A whistleblower recorded hundreds of videos showing helicopters spraying toxic weed killers onto Oregon timber workers below.
After answering a Craigslist job posting, Daryl Ivy spent 17 days this spring working as a truck driver for Applebee Aviation in Douglas County, where he said chemicals stained his windshield and caused him to cough up blood, reported Oregon Live.
The 45-year-old Ivy eventually sought treatment at a hospital, where he was decontaminated and placed in isolation before he was diagnosed with acute chemical exposure and contact dermatitis.
A monitor from the state’s Department of Forestry was at the site last month, during one of the times Ivy recorded video, but did not report any violations.
Authorities typically investigate complaints after alleged violations occur, but such cases are rare – only six complaints about aerial sprays were investigated last year by the Oregon Department of Agriculture.
The videos show helicopters drop weed killers as logging trucks drive through the forest, leaving the vehicles covered in milky chemicals as they pass homes, campgrounds, and rivers.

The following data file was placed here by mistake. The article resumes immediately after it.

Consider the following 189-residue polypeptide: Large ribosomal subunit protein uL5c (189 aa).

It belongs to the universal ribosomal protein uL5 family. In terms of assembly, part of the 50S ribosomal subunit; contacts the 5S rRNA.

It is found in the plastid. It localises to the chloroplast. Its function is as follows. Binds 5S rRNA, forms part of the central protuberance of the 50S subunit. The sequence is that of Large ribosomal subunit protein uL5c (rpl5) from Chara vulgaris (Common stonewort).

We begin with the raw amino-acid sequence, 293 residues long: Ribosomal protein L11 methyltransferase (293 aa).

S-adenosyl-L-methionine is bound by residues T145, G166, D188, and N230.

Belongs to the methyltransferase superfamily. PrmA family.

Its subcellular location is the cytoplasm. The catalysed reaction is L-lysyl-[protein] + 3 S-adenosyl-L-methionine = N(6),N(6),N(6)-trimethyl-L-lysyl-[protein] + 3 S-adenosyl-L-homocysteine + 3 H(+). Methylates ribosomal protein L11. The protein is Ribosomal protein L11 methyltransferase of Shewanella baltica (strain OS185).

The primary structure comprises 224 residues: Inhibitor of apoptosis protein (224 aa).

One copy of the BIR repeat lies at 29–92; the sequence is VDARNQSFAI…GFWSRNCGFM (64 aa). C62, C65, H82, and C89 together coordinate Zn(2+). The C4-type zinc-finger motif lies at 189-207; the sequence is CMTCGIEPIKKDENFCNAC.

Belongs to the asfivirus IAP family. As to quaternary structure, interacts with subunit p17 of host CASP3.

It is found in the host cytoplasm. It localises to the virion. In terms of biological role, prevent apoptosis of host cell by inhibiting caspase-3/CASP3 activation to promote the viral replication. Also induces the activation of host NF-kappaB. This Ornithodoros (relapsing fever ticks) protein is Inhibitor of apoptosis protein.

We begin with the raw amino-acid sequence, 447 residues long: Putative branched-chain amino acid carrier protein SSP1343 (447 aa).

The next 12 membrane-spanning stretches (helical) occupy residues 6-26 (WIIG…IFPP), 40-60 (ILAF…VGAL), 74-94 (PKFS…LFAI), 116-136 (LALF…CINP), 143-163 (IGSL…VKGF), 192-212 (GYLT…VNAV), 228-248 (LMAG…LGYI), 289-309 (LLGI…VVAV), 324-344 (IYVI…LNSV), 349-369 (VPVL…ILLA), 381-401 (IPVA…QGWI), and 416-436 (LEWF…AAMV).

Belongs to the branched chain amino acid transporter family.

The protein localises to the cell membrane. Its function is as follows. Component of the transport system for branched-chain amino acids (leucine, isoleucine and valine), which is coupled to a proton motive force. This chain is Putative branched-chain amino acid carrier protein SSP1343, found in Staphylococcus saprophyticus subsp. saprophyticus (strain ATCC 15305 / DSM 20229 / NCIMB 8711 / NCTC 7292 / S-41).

Workers aren’t supposed to enter spray sites for up to 48 hours, and directly spraying the workers is illegal.
The videos identify one of the weed killers as Velossa, which can cause permanent eye damage, and another, 2 4-D, causes skin irritation and dizziness.
Workers are supposed to take off their clothes and wash their skin for 15 minutes if they come into contact with the herbicides, but Ivy said he was never told that.
The timberlands manager for Seneca Jones Co. – which hired Applebee Aviation to spray the site – denied that any foresters were sprayed, even after watching two video clips with a newspaper reporter showing herbicides raining down directly onto Ivy’s crew.
Ted Reiss, the timberlands manager, said the company’s observers didn’t see anything during the incidents shown in the video that would back Ivy’s claims – but he said the company took the accusations seriously and were cooperating with state investigators.
The owner of Applebee Aviation and the helicopter pilot both declined to comment.
Records show that an Applebee pilot dumped insecticide onto a bicyclist in 2010 – but neither he nor the company was fined.
Another Applebee pilot allowed weed killers to drift 400 feet onto a neighboring lawn during a Seneca Jones spray operation, sickening several people, and both the pilot and the company were fined $407 each.
Ivy, who the newspaper reported still is coughing blood, has hired attorneys and plans to file a worker’s compensation suit against the company.
Watch this video report posted online by Oregon Live: